As goalkeeping coaches, have we ever wondered if the goalkeeper’s actions usually trigger other actions that can reveal a repetitive order of play? Here are four drills that reproduce some of the most repeated sequences that the goalkeeper faces during a game.
Two of the best goalkeepers in the world meet again in the same stadium. Unai Simón for Athletic Bilbao and the Spanish national soccer team, and Thibaut Courtois for Real Madrid and the Belgian national team. In this article we analyse their performances, some of them decisive for the final outcome of the match. Undoubtedly, two world-class goalkeepers who, despite their imposing physique and wingspan, do not leave anyone indifferent with their tactical solvency and their unselfishness with their footwork.
The group stage of Europe’s top competition, the Champions League, has resumed and with it we can once again enjoy the play of the best goalkeepers in the world. In this case, the competition brings us the clash of two giants of the old continent, Atlético de Madrid and Liverpool and, consequently, two of the best goalkeepers in the world: Alisson and Oblak. In this article we analyse the most outstanding actions of both goalkeepers and answer the question that every goalkeeping coach asks himself at the end of a match: Was my goalkeeper decisive?
The goalkeeper’s performance, like that of any other athlete, depends on his or her conditional capacity. Below, we explain the importance of developing strength in the vertical vector to improve the performance of our goalkeepers in the jump, a key concept in the vast majority of aerial actions, and we show three exercises that we consider basic to develop this ability.
As goalkeeping coaches, do we design the best possible warm-up so that our goalkeepers enter the game 100% prepared? Do we cover all the sections that a complete warm-up requires, or do we simply carry out technical sequences so that the goalkeeper warms up? Below, we offer you a deeper reflection on the true usefulness of the warm-up and the orientation we are committed to in order to design a specific warm-up for our goalkeepers.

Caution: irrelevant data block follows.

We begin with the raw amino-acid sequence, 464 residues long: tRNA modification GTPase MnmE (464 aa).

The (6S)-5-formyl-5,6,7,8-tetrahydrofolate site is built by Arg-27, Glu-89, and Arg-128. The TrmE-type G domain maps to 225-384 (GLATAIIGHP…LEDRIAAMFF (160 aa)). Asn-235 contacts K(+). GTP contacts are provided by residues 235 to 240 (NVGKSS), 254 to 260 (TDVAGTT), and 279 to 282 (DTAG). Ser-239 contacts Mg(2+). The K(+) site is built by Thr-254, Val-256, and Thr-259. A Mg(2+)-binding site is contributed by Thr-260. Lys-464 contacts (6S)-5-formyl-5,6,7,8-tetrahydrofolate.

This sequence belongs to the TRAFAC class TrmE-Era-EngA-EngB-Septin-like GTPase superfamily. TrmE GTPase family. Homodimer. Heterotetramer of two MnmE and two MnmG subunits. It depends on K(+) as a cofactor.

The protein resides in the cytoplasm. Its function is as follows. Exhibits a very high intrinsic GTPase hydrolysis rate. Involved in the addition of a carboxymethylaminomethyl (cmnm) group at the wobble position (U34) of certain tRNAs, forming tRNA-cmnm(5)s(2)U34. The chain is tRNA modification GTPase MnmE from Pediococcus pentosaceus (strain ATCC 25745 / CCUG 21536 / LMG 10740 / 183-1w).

The 50/50 ball in extremis inside the box with no clear advantage for any player is a very common situation in competition and, at the same time, difficult for the goalkeeper to solve. In general, goalkeepers are very good at diving and sliding to catch a low or medium ball, even from a long way out. But then, what is the problem, why do goalkeepers fail in this type of situation week after week, is it a technical, tactical, psychological, physical cause?
In the following article we debunk a false myth: The strength a goalkeeper is able to develop is not only a consequence of the ability of his muscles to generate tension. It also depends, almost as much, on the ability of his tendons to become rigid and store elastic-explosive energy. This concept is known as “stiffness”.
Direct play through long passes to the back of the defence taking advantage of high blocks, increasingly fashionable in modern football, has led to new demands being placed on goalkeepers. Intercepting or not intercepting balls into space and, above all, how to reference when it is necessary to move back, are key to successfully resolving these actions by the opposition. In this article we summarise what we consider to be the most important items to be taken into account by our goalkeepers in order to achieve success.
Anyone who is involved in sport, especially football, is aware and has witnessed how in just a few years this world is changing at the same time as new tools are appearing to facilitate and improve daily work. In this article we want to bring goalkeeping coaches closer to the new technologies that have been developed and that we believe are more useful to improve goalkeeping training.
Who is Robert Sánchez, where does he play and why has he been called up by the Spanish national team for Euro 20/21? Did his performance really deserve it or was it a whim of the coach? That is the question that many goalkeepers and goalkeeping coaches are asking about a boy who until recently was unknown to us, but whose performance leaves no room for doubt.
When competing, there is no doubt about this: 50-50 ball situations, outside or inside the goal box, are one of the most common scenarios a goalkeeper must deal with during a match. That said, we must think about it as goalkeeping coaches and ask some questions. How do we train 50-50 balls situations? Does our guidance help the goalies to better read and make decisions when facing these situations? Do we need the same technical-tactical skill with a 50-50 ball inside/outside the goal box?